The US Can Learn A Lot From Europe

1. Higher taxes lead to higher spending, not lower deficits. Evidence from Europe shows that politicians almost always claim that higher taxes will be used to reduce red ink, but the inevitable result is bigger government. 

2. A value-added tax would be a disaster. The statists won’t be able to impose a European-style welfare state in the United States without first imposing this European-style money machine for big government.

3. A welfare state cripples the human spirit.

4. Nations reach a point of no return when the number of people mooching off government exceeds the number of people producing. The welfare state, unchecked, inevitably leads to fiscal collapse. One need only look to Greece to see this in action.

5. Bailouts don’t work.   Imagine how much better things would be in Europe if Greece never received an initial bailout. Much less money would have been flushed down the toilet and this tough-love approach would have sent a very positive message to nations such as Portugal, Italy, and Spain about the danger of continued excessive spending.

European Central Bank Research Shows that Government Spending Undermines Economic Performance

Europe is in the midst of a fiscal crisis caused by too much government spending, yet many of the continent’s politicians want the European Central Bank to purchase the questionable debt of reckless welfare states such as Spain, Italy, Greece, and Portugal in order to prop up these big government policies.

So it’s especially noteworthy that economists at the European Central Bank have just produced a study showing that government spending is unambiguously harmful to economic performance. Here is a brief description of the key findings:

“…we analyse a wide set of 108 countries composed of both developed and emerging and developing countries, using a long time span running from 1970-2008, and employing different proxies for government size… Our results show a significant negative effect of the size of government on growth. …Interestingly, government consumption is consistently detrimental to output growth irrespective of the country sample considered (OECD, emerging and developing countries).”

The evidence shows that the problem is government spending, and that problem exists regardless of whether the budget is financed by taxes or borrowing. Unfortunately, too many supposedly conservative policy makers fail to grasp this key distinction and mistakenly focus on the symptom (deficits) rather than the underlying disease (big government).

The second key takeaway is that Europe’s corrupt political elite is engaging in a classic case where one bad government policy is used to justify another bad government policy. In this case, they undermined prosperity by recklessly increasing the burden of government spending, and they’re now using the resulting fiscal crisis as an excuse to promote inflationary monetary policy by the European Central Bank.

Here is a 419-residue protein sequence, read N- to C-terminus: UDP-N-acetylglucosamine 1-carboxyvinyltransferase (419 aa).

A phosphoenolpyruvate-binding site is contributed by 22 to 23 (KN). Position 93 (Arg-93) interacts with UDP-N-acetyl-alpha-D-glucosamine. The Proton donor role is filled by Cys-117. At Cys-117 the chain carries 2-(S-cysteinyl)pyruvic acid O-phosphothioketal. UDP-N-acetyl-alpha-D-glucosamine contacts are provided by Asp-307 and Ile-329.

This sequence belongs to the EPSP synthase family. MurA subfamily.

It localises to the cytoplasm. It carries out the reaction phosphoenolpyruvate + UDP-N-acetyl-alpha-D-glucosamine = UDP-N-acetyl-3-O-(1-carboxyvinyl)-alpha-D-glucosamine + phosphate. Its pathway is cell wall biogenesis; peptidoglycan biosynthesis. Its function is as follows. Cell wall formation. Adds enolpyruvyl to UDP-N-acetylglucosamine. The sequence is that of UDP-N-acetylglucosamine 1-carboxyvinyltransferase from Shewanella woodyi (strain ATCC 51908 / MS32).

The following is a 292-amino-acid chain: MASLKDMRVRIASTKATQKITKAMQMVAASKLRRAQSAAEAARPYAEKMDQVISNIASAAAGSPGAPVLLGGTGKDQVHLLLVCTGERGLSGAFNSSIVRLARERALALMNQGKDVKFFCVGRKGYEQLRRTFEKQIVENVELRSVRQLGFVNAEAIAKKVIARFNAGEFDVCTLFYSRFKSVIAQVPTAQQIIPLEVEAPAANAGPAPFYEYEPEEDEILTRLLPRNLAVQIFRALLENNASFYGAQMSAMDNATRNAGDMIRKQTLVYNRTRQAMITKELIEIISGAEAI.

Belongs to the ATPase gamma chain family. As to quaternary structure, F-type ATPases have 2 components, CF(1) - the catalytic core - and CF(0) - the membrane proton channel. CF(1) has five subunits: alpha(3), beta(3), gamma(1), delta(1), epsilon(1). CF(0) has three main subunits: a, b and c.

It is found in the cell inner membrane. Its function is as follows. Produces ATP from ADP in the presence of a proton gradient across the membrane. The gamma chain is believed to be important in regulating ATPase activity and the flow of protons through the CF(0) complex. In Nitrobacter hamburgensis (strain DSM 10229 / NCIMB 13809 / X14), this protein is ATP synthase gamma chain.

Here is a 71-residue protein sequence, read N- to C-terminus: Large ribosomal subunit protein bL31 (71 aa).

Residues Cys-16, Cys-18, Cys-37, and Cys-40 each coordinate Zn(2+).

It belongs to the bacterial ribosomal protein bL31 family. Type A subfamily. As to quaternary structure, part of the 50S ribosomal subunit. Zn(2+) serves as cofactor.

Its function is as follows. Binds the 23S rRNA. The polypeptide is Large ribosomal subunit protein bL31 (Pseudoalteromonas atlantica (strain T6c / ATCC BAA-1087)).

The ECB study, by contrast, shows that the only good answer is to reduce the burden of the public sector. Moreover, the research also has a discussion of the growth-maximizing size of government.

The key lesson here is that government is far too big in the United States and other industrialized nations, which is precisely what the scholars found in the European Central Bank study.  The number one message from this new ECB research is that lawmakers – at the very least – need to  make sure government spending grows slower than the private sector. Fortunately, that is quite possible to do.

In the early 1960s a young Roman Polanski made a short experimental film behind the Iron Curtain that perfectly expressed the problems of communism and socialism. Two tramps are running through a snow-covered forest headed for somewhere that never becomes clear. They are traveling by taking turns carrying each other. One jumps on the other's back and trots for a couple of hundred yards. Then he hops down and they very formally switch places. They go on for another hundred yards or so and then switch places again. And so it goes.

What happens in the space of the four-minute film is that the distance the one tramp carries the other keeps getting shorter. After four or five exchanges, the carrying tramp only carries the other a few short yards before he quits and wants to be carried again. Finally one tramp jumps on the other's back and they go nowhere. He gets down and they stand mute looking at each other for a moment. End of film.

It is a perfect critique. This is what happens under socialism and Communism. When everybody becomes convinced that everybody else is taking care of things, everybody ends up doing nothing and the economy comes to a stop. Take a look at Greece now to see it in action.